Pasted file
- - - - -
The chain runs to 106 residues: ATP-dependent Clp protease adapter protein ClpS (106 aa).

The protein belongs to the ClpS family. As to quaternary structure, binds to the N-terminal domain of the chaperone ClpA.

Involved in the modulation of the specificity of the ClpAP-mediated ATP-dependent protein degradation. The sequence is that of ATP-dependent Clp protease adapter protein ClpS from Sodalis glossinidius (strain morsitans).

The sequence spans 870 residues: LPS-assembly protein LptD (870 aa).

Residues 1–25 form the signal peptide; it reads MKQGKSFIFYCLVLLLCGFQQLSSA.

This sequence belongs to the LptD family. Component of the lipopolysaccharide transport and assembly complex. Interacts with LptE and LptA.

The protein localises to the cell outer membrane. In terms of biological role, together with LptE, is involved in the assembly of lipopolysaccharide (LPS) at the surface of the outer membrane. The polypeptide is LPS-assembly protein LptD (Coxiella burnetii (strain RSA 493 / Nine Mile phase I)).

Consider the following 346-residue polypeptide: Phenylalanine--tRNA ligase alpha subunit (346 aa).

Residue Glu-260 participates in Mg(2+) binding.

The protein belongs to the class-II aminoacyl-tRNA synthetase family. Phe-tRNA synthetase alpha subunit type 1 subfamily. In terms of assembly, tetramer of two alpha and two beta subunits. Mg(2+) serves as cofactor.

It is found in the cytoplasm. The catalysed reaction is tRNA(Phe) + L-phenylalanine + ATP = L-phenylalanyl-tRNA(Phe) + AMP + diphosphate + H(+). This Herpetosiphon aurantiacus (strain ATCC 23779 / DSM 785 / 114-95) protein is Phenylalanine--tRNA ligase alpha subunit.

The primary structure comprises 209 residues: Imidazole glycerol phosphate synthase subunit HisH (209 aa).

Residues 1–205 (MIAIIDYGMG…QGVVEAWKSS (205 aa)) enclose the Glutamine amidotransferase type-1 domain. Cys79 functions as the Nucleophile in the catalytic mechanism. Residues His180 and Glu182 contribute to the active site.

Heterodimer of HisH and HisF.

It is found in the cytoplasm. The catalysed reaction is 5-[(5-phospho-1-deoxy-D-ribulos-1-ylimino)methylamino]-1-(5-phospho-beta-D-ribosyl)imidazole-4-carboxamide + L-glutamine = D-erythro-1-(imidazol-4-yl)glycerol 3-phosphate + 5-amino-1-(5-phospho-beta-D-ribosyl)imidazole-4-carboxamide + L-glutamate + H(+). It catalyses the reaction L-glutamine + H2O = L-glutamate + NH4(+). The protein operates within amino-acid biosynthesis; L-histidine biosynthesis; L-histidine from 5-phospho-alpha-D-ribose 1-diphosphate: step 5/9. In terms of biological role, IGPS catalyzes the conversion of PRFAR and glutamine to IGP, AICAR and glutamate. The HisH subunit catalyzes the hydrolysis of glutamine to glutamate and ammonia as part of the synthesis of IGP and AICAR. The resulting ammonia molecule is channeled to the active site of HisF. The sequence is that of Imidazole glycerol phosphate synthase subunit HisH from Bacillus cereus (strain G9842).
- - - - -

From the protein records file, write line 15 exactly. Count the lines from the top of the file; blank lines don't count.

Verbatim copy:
It is found in the cytoplasm. The catalysed reaction is 5-[(5-phospho-1-deoxy-D-ribulos-1-ylimino)methylamino]-1-(5-phospho-beta-D-ribosyl)imidazole-4-carboxamide + L-glutamine = D-erythro-1-(imidazol-4-yl)glycerol 3-phosphate + 5-amino-1-(5-phospho-beta-D-ribosyl)imidazole-4-carboxamide + L-glutamate + H(+). It catalyses the reaction L-glutamine + H2O = L-glutamate + NH4(+). The protein operates within amino-acid biosynthesis; L-histidine biosynthesis; L-histidine from 5-phospho-alpha-D-ribose 1-diphosphate: step 5/9. In terms of biological role, IGPS catalyzes the conversion of PRFAR and glutamine to IGP, AICAR and glutamate. The HisH subunit catalyzes the hydrolysis of glutamine to glutamate and ammonia as part of the synthesis of IGP and AICAR. The resulting ammonia molecule is channeled to the active site of HisF. The sequence is that of Imidazole glycerol phosphate synthase subunit HisH from Bacillus cereus (strain G9842).